Drivers, CHP brace for ugly commute

January 20, 2010 12:00:00 AM PST
On Tuesday, the wet weather made for a mess on the roads. Drivers around the Bay Area were spinning out, crashing into guardrails, and into each other.

The California Highway Patrol has a warning about what Wednesday morning's commute may bring. The rain may have a few breaks, but the wet pavement remains dangerous. There is common sense advice that may come in handy for trying to avoid serious accidents. The CHP says do not follow cars and trucks too closely, stay off your cell phone, and slow down.

The rain seemed to let up only for a few hours on Tuesday afternoon, but the destruction it left behind never did. On the second day of this winter storm, it seemed no area escaped accidents.

A SUV overturned near Pittsburg, a spinout happened near Lafayette, one car was stuck in the mud in Emeryville, and a family in Oakland were the victims of a hit and run accident on Interstate 880. The driver clipped the back of their minivan, sending them ricocheting into guardrails and a big rig. They still felt very lucky to not have a more serious accident.

"This wasn't no fender bender, this was something that could have cost me and my family all our lives," said hit and run victim Arian Hay, from Oakland.

It all boiled down to job security for the highway patrol.

"Generally speaking, when the rain comes in we see an exponential increase in calls for service, sometimes double, sometimes triple, and sometimes quadruple it," said CHP Officer Sam Morgan.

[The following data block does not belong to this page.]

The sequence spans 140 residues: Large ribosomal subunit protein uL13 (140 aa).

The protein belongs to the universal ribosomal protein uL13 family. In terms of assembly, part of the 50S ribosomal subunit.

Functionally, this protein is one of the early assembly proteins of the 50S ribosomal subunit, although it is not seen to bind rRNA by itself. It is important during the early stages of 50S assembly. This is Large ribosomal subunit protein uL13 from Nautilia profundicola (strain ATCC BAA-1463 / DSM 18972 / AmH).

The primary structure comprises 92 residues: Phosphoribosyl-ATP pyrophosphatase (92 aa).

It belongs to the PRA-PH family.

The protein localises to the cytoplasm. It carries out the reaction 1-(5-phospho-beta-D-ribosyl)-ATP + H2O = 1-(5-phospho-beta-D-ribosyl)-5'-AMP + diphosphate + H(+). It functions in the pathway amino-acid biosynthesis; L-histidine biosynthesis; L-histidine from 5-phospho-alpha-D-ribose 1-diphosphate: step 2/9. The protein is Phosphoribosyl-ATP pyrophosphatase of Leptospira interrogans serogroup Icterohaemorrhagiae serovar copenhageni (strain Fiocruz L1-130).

However, on Tuesday there were even more. At 6:50 in the morning, Bay Area CHP officers juggled 74 accidents at once. Even in weather like this, it is an astronomical number.

"It's not a complex concept to simply slow down," said Morgan.

The advice is to slow down, keep your eyes on the road, and staying off the cell phone. Tom Enos from Alameda learned the hard way after he was stopped by the CHP for talking on his cell phone without a hands-free device.

"It was the wrong thing to do. I admit it," said Enos.

Those that were out there on Tuesday picking up the pieces are now bracing for what the next day will bring.

When asked if he was ready for it, Steve Simonson, a tow truck driver from Ken Betts Tow said, "Yeah. I'm ready, ready to take care of business."

We have all heard the advice so many times during wet weather, but it is important to remember to not follow other vehicles too closely, stay off the cell phone so you can have your hands free and react quickly, and slow down on the wet pavement.


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